Village life


When I first came to Thailand, I did not think I would become an expat. I came to Thailand ten years ago for a short three month holiday and I just planned on going back to the Gold Coast to just get on with my life. What I have found difficult in living an expat life may be different for a lot of people. Living an expat life in a small village is not a easy thing to do and I will explain why.

As for myself, I live in an old Lana style house that my wife’s family owned before I met her.

The house was about 50 years old and built in the traditional wooden form and needed some work done to it. I spent about 300,000 baht on the property after I married to get the house up to a reasonable living standard. I do know well that I do not own any of this property under Thai Law. Living in a small-time village you can become bored very quickly and if the fact as well is if you cannot speak Thai (my Thai is terrible), you can become very isolated if you only have your wife to talk to. In my family, Fhon is the only person that can speak English.

Still, a good benefit is if you like a garden and a few dogs like I do, you can make your life pretty interesting. I have a Labrador and a Beagle and they keep me busy. Fhon has just started a garden with some trees in it. The inside of the house is Westernized to suit my needs.

Another hard aspect for me has been the food. Everyone says Thai food is yummy. The fact is when you live out in a village and most of the cooking is done in a traditional way that I cannot eat. Most of the time the food is spicy or they like to eat a lot of offal (Pigs Guts) for snacks. I have no gallbladder so it makes my digestion not good. If the foods are too spicy, my Western Stomach gets GERD and I will suffer in bed all night with a bad stomach ache.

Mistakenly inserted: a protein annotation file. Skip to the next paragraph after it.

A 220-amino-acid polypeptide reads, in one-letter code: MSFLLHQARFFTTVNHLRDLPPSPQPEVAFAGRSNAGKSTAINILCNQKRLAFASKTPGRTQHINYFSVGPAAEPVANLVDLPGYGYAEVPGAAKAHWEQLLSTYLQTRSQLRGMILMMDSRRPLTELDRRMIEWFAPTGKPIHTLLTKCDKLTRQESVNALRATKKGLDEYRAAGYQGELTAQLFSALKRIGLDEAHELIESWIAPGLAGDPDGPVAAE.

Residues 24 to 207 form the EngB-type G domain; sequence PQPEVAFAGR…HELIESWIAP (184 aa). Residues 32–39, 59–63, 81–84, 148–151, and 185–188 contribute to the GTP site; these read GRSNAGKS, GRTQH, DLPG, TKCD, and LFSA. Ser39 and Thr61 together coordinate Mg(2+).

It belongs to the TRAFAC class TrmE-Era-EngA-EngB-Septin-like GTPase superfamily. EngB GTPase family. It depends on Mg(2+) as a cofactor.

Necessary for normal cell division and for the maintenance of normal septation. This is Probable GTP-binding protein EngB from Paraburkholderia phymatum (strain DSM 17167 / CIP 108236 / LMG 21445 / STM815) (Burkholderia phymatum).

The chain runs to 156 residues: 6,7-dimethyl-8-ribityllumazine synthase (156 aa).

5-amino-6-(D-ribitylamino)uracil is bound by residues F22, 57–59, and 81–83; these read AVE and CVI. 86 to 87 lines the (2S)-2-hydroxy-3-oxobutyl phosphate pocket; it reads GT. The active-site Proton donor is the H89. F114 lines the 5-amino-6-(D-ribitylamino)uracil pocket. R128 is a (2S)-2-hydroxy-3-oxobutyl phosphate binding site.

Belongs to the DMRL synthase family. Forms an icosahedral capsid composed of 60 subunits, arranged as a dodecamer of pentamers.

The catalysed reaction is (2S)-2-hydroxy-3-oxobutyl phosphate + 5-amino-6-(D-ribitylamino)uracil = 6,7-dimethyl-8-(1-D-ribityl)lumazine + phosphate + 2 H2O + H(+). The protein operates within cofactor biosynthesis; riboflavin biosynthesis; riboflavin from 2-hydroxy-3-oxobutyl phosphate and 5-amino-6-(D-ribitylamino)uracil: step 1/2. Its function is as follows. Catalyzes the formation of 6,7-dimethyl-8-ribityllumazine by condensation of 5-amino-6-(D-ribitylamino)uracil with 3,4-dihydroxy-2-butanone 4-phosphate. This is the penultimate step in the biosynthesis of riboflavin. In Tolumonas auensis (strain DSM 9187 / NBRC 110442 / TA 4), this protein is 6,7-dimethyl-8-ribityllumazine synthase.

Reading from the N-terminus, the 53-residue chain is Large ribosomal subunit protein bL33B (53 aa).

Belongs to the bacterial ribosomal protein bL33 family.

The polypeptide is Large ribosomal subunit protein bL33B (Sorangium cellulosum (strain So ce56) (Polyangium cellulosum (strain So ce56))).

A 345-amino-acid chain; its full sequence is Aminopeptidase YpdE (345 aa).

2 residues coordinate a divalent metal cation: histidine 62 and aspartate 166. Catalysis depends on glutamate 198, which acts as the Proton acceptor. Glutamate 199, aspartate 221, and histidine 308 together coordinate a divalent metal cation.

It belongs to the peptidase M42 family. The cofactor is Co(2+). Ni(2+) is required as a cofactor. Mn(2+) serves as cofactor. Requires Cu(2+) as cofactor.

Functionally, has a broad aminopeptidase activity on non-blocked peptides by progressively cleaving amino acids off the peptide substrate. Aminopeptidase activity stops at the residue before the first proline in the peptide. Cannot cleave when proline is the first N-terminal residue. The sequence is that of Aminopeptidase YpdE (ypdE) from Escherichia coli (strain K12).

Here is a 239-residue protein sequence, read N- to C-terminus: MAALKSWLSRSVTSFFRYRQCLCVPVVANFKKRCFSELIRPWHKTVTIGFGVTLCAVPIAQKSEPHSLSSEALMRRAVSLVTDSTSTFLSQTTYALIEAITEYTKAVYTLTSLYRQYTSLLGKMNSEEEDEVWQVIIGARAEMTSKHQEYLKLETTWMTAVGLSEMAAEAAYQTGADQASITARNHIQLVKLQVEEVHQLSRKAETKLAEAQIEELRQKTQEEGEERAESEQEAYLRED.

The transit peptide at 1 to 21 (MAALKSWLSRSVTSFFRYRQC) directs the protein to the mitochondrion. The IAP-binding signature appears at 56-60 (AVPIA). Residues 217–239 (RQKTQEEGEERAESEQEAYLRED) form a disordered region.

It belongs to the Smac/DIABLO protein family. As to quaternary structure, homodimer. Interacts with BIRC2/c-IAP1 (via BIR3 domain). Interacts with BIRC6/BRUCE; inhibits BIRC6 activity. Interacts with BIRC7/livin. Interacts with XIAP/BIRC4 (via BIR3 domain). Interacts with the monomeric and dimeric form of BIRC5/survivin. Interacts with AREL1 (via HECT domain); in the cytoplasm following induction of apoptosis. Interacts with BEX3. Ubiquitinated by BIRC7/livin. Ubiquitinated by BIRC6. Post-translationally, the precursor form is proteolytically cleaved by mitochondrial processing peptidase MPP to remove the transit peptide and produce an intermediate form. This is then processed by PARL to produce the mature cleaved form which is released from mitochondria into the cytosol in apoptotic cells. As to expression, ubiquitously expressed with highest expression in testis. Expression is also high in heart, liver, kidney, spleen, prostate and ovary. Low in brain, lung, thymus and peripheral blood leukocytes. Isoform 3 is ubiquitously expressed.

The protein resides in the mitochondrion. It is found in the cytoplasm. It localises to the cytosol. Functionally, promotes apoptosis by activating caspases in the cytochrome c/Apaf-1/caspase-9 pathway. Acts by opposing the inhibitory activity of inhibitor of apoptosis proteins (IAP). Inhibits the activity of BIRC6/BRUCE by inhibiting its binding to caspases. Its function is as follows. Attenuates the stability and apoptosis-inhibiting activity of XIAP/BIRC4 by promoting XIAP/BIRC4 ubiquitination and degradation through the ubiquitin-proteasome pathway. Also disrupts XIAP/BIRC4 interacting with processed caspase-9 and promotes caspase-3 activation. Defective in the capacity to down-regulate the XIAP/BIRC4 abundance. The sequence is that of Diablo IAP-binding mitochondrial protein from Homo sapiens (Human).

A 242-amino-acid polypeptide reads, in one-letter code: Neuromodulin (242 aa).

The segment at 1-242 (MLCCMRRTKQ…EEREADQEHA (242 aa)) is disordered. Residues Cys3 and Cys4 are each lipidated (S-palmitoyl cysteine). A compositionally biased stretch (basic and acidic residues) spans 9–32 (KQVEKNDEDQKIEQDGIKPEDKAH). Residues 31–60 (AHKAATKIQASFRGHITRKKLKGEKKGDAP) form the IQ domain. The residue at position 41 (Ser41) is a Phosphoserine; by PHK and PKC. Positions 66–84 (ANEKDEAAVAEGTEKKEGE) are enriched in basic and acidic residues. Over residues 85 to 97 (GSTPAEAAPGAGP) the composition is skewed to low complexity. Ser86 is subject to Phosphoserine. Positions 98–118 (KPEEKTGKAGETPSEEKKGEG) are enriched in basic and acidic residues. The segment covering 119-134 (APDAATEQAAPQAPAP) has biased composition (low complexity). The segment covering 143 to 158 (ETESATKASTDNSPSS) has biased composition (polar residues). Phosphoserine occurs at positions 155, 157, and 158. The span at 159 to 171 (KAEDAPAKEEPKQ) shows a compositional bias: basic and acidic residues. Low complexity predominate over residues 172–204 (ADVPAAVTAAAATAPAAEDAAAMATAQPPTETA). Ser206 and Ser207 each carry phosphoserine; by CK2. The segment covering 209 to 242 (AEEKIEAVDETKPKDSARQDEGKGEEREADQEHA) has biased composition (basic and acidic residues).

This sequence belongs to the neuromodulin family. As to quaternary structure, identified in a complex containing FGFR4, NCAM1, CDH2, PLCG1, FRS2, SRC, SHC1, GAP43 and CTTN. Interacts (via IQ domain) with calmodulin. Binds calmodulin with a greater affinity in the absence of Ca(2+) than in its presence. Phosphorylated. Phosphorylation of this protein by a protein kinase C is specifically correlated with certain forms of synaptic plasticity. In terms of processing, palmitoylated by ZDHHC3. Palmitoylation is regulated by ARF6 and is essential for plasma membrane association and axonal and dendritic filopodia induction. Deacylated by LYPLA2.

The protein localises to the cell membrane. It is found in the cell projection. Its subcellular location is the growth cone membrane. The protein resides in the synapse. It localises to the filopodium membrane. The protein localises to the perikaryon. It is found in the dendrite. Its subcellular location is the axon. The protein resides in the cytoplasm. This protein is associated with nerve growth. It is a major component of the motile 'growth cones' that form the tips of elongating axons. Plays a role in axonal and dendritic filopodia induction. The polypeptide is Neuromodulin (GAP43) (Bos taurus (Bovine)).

Fhon has to cook separately for me most nights but in reality, it is cheaper for me to go out and eat a meal most evenings and that is what we do. I have a select few shops that cater to my taste now and finding a salad is not hard. After a long period of time, you hanker for your foreign foods. Most local meals are around 45 baht.

One good thing is that most of the vegetables and meats like pork and chicken are cheap to buy and if you like to cook yourself, you can eat a healthy diet. Most foreign foods are very expensive to buy. Finding good beef steak is very hard as it is so expensive to buy and the quality unless it is imported, can vary a lot.

My life in the village is very quiet. Most mornings we go to a local swimming pool for a swim as I need to exercise. Bipolar Disorder affects my life in many ways but I find it is very important that I try to do some exercise every day. It is pretty easy to exercise here as we have a gym only a few minutes from our home and in the afternoon, you can go for a walk with many people around the Amphur (City Hall area). Thai people like to exercise and every day they have a lot of people walking and running around this area. They even have dancing lessons sometimes and they seem pretty popular. In Chiang Mai, they have many Facebook pages and if you do a search, you can find many fitness activities.

Living a village life I can tell you is not for most people due to how quiet and isolated it can be. For myself, I do not mind it as it is better for my health. Most of my friends tell me they cannot live the way I do and they live in town in a Condo and like to go out at night. Chiang Mai is not that an exciting city for nightlife anymore. A lot of things has changed in the last ten years but I have to say, I am happy where I am and with what I do.

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1 Comment

  • In your writings you can see that in your own way, although it has taken time and you still have your up and down days, you have found family support which is important for mental health, and peace.

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